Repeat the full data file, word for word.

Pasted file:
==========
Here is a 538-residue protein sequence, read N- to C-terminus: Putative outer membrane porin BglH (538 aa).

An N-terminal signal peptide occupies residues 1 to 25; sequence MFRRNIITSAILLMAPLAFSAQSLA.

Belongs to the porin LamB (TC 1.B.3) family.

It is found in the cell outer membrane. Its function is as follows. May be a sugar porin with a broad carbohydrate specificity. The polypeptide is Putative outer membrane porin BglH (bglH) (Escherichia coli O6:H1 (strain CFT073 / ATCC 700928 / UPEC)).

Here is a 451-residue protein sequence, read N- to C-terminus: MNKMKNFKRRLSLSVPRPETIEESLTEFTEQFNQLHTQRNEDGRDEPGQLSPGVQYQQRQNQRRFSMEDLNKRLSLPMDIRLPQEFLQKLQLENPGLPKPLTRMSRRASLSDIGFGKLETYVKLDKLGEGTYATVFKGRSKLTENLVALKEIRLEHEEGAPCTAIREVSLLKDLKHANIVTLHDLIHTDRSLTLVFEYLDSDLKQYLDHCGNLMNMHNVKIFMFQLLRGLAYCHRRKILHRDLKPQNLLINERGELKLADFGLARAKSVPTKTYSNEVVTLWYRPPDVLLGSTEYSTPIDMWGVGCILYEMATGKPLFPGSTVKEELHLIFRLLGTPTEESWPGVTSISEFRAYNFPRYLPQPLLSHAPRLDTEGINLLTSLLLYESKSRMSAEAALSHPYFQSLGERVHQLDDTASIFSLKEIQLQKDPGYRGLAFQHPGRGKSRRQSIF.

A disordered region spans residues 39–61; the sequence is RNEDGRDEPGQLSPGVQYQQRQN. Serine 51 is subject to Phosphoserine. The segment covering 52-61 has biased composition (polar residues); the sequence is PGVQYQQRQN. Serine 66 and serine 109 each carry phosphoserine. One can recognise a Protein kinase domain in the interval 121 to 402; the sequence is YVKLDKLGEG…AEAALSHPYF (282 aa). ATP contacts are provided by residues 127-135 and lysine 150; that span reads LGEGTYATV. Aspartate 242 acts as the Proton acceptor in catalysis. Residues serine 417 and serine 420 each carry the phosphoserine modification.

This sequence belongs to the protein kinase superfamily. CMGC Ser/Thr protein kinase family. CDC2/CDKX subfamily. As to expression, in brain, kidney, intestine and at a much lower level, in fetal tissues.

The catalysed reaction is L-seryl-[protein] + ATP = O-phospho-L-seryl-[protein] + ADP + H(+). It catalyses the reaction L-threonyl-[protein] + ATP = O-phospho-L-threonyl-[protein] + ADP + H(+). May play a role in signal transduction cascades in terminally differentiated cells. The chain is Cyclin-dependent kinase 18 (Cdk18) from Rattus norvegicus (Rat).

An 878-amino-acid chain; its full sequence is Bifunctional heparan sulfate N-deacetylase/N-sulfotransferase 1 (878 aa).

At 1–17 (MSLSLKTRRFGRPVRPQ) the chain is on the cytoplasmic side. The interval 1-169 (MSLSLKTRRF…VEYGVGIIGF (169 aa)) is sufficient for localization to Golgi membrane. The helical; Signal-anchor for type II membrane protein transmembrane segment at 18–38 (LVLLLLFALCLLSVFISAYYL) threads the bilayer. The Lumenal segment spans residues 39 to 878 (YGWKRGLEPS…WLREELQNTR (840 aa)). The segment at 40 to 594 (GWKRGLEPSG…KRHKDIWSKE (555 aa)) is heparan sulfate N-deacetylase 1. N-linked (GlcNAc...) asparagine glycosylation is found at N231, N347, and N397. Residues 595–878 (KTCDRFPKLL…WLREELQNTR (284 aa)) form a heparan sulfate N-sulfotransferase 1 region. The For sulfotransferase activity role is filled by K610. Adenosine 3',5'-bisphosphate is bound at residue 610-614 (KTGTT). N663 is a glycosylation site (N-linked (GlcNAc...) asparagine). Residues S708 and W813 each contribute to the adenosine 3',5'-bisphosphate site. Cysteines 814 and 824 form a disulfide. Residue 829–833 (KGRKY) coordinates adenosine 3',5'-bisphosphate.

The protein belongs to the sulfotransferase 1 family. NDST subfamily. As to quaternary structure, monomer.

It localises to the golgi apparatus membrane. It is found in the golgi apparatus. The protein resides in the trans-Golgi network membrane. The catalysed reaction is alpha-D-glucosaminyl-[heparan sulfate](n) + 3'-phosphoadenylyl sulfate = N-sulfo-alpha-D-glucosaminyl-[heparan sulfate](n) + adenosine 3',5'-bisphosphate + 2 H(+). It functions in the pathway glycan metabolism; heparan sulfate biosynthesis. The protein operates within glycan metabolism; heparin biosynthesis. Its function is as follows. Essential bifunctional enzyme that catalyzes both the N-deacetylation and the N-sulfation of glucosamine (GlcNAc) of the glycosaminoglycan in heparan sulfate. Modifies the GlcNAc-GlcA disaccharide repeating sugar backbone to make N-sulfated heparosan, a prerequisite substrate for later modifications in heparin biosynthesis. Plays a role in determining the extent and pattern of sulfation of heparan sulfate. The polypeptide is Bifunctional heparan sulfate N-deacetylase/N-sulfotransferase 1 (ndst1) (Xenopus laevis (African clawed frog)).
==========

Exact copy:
Here is a 538-residue protein sequence, read N- to C-terminus: Putative outer membrane porin BglH (538 aa).

An N-terminal signal peptide occupies residues 1 to 25; sequence MFRRNIITSAILLMAPLAFSAQSLA.

Belongs to the porin LamB (TC 1.B.3) family.

It is found in the cell outer membrane. Its function is as follows. May be a sugar porin with a broad carbohydrate specificity. The polypeptide is Putative outer membrane porin BglH (bglH) (Escherichia coli O6:H1 (strain CFT073 / ATCC 700928 / UPEC)).

Here is a 451-residue protein sequence, read N- to C-terminus: MNKMKNFKRRLSLSVPRPETIEESLTEFTEQFNQLHTQRNEDGRDEPGQLSPGVQYQQRQNQRRFSMEDLNKRLSLPMDIRLPQEFLQKLQLENPGLPKPLTRMSRRASLSDIGFGKLETYVKLDKLGEGTYATVFKGRSKLTENLVALKEIRLEHEEGAPCTAIREVSLLKDLKHANIVTLHDLIHTDRSLTLVFEYLDSDLKQYLDHCGNLMNMHNVKIFMFQLLRGLAYCHRRKILHRDLKPQNLLINERGELKLADFGLARAKSVPTKTYSNEVVTLWYRPPDVLLGSTEYSTPIDMWGVGCILYEMATGKPLFPGSTVKEELHLIFRLLGTPTEESWPGVTSISEFRAYNFPRYLPQPLLSHAPRLDTEGINLLTSLLLYESKSRMSAEAALSHPYFQSLGERVHQLDDTASIFSLKEIQLQKDPGYRGLAFQHPGRGKSRRQSIF.

A disordered region spans residues 39–61; the sequence is RNEDGRDEPGQLSPGVQYQQRQN. Serine 51 is subject to Phosphoserine. The segment covering 52-61 has biased composition (polar residues); the sequence is PGVQYQQRQN. Serine 66 and serine 109 each carry phosphoserine. One can recognise a Protein kinase domain in the interval 121 to 402; the sequence is YVKLDKLGEG…AEAALSHPYF (282 aa). ATP contacts are provided by residues 127-135 and lysine 150; that span reads LGEGTYATV. Aspartate 242 acts as the Proton acceptor in catalysis. Residues serine 417 and serine 420 each carry the phosphoserine modification.

This sequence belongs to the protein kinase superfamily. CMGC Ser/Thr protein kinase family. CDC2/CDKX subfamily. As to expression, in brain, kidney, intestine and at a much lower level, in fetal tissues.

The catalysed reaction is L-seryl-[protein] + ATP = O-phospho-L-seryl-[protein] + ADP + H(+). It catalyses the reaction L-threonyl-[protein] + ATP = O-phospho-L-threonyl-[protein] + ADP + H(+). May play a role in signal transduction cascades in terminally differentiated cells. The chain is Cyclin-dependent kinase 18 (Cdk18) from Rattus norvegicus (Rat).

An 878-amino-acid chain; its full sequence is Bifunctional heparan sulfate N-deacetylase/N-sulfotransferase 1 (878 aa).

At 1–17 (MSLSLKTRRFGRPVRPQ) the chain is on the cytoplasmic side. The interval 1-169 (MSLSLKTRRF…VEYGVGIIGF (169 aa)) is sufficient for localization to Golgi membrane. The helical; Signal-anchor for type II membrane protein transmembrane segment at 18–38 (LVLLLLFALCLLSVFISAYYL) threads the bilayer. The Lumenal segment spans residues 39 to 878 (YGWKRGLEPS…WLREELQNTR (840 aa)). The segment at 40 to 594 (GWKRGLEPSG…KRHKDIWSKE (555 aa)) is heparan sulfate N-deacetylase 1. N-linked (GlcNAc...) asparagine glycosylation is found at N231, N347, and N397. Residues 595–878 (KTCDRFPKLL…WLREELQNTR (284 aa)) form a heparan sulfate N-sulfotransferase 1 region. The For sulfotransferase activity role is filled by K610. Adenosine 3',5'-bisphosphate is bound at residue 610-614 (KTGTT). N663 is a glycosylation site (N-linked (GlcNAc...) asparagine). Residues S708 and W813 each contribute to the adenosine 3',5'-bisphosphate site. Cysteines 814 and 824 form a disulfide. Residue 829–833 (KGRKY) coordinates adenosine 3',5'-bisphosphate.

The protein belongs to the sulfotransferase 1 family. NDST subfamily. As to quaternary structure, monomer.

It localises to the golgi apparatus membrane. It is found in the golgi apparatus. The protein resides in the trans-Golgi network membrane. The catalysed reaction is alpha-D-glucosaminyl-[heparan sulfate](n) + 3'-phosphoadenylyl sulfate = N-sulfo-alpha-D-glucosaminyl-[heparan sulfate](n) + adenosine 3',5'-bisphosphate + 2 H(+). It functions in the pathway glycan metabolism; heparan sulfate biosynthesis. The protein operates within glycan metabolism; heparin biosynthesis. Its function is as follows. Essential bifunctional enzyme that catalyzes both the N-deacetylation and the N-sulfation of glucosamine (GlcNAc) of the glycosaminoglycan in heparan sulfate. Modifies the GlcNAc-GlcA disaccharide repeating sugar backbone to make N-sulfated heparosan, a prerequisite substrate for later modifications in heparin biosynthesis. Plays a role in determining the extent and pattern of sulfation of heparan sulfate. The polypeptide is Bifunctional heparan sulfate N-deacetylase/N-sulfotransferase 1 (ndst1) (Xenopus laevis (African clawed frog)).